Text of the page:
For myself, I try to stay in tune with my center. I try to live the best I can. I know I will fail on different days, but I am actively seeking a more positive lifestyle. I pay attention to my mindset. I’m like, “Am I sitting here feeling complacent? Am I depressed, or is it because I’ve just not done anything to self motivate?” The power of choice is so important for anyone with anything, but especially when it comes to your mental health. Making choices that are good for you mentally, physically, spiritually, emotionally – they are going to naturally guide you to a higher level of happiness. Obviously, there are mental health issues on the actual disease side, a chemical imbalance. But, for the average person, a lot of it comes down to the choices you make, the way you think, the people you interact with, and the way you live your life. Going through it the wrong way for so many years, I have shifted and I have really tried to focus on being happy and being the best person I can be. That, to me, has engaged more spiritual openness that I think everyone has – they just might not call it the same thing as someone else.
With being stuck in quarantine, what have you been up to?
Well, I would say the most random thing I’ve gotten into is the stock market. I am not a morning person and I have a Monday through Friday 6:20 a.m. alarm set on my phone. I wake up now to be there for the market open. I’m reading all day long throughout the day about different stocks, about different things that are happening in the world – stuff that I would have never pictured myself doing – ever – and that I may not have done had this not happened. Had an inevitable crash of sorts happened, I don’t think that I would have felt confident just jumping into the deep end of the pool. So I started doing that and I love it. I love reading about it. And I’m no expert by any means, but it’s a rush in a weird way that I hadn’t ever experienced. It is, in a way, gambling, so it does release some of those endorphins.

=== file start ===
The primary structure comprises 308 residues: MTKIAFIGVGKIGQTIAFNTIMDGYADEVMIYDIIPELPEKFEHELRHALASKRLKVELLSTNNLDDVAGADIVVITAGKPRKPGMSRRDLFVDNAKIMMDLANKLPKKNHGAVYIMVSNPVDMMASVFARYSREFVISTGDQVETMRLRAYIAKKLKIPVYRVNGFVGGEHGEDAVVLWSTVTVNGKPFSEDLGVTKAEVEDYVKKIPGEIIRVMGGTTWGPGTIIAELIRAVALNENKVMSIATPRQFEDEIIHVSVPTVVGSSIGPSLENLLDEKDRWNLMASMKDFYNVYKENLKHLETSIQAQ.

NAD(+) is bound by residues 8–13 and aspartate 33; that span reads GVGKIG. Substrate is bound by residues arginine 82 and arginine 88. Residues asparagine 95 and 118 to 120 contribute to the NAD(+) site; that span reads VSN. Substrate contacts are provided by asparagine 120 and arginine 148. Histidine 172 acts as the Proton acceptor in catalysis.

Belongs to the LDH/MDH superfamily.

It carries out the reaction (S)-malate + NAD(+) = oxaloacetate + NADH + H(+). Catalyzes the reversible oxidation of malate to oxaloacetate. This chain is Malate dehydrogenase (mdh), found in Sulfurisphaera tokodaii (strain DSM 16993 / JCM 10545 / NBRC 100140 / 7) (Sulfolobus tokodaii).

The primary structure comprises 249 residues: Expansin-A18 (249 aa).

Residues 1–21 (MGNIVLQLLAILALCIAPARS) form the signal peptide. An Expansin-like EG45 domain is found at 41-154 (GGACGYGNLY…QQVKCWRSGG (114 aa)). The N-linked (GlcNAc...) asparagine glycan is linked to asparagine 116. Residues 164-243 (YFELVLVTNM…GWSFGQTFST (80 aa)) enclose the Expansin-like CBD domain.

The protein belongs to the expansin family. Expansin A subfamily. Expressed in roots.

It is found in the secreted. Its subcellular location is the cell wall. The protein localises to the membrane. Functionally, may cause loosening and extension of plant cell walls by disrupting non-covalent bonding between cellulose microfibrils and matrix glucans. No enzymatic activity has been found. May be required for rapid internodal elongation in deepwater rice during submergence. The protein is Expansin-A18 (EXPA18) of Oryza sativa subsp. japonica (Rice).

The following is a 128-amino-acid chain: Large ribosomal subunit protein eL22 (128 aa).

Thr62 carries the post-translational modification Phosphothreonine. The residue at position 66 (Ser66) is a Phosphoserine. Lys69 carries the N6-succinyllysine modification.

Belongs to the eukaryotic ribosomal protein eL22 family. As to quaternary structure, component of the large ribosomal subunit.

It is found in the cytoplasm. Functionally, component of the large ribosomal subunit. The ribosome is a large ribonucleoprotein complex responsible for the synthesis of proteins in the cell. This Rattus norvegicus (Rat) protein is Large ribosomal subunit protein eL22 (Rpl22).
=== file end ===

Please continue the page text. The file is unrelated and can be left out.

Millions of people are being severely affected financially due to the pandemic, including music artists. For fans who are financially able, how can we best support you and the band?
Well, for The Word Alive, we do have a Patreon, so that’s direct to the band. We do all the work. Everything you see on there is done by someone in the band or us collectively. We do have a little help with certain things from our management team, but, outside of that, all the responses are from us. It definitely is a huge help. It’s the best way to directly impact the band, financially speaking.
Outside of that, streaming music, purchasing music, buying merch – all those things are still invaluable. If everyone is like, “Well, my $5 doesn’t really help,” well, if 10,000 people all were like, “I think $5 will help,” that’s a much larger number. I think it’s about that mindset. I think a lot of times people are like, “Eh, this isn’t going to really do anything. I don’t want to buy an album, because you guys are only gonna get like a $1 or something.” Well, yeah, but nobody buying it is $0.
Whatever you’re passionate about… Some people love collecting vinyl. Over time, collect all of our vinyl and you’ll have a cool collection to look back on one day. Some people want to have a physical CD, they want to read the lyrics. There are other people who are like, “I don’t financially have the ability to do much for you,” but we have YouTube and Spotify, Apple Music, all these things. People nowadays can still support a band for technically free that benefits us.
The Word Alive was posted on May 27, 2020 for HM Magazine and authored by Andrew Voigt.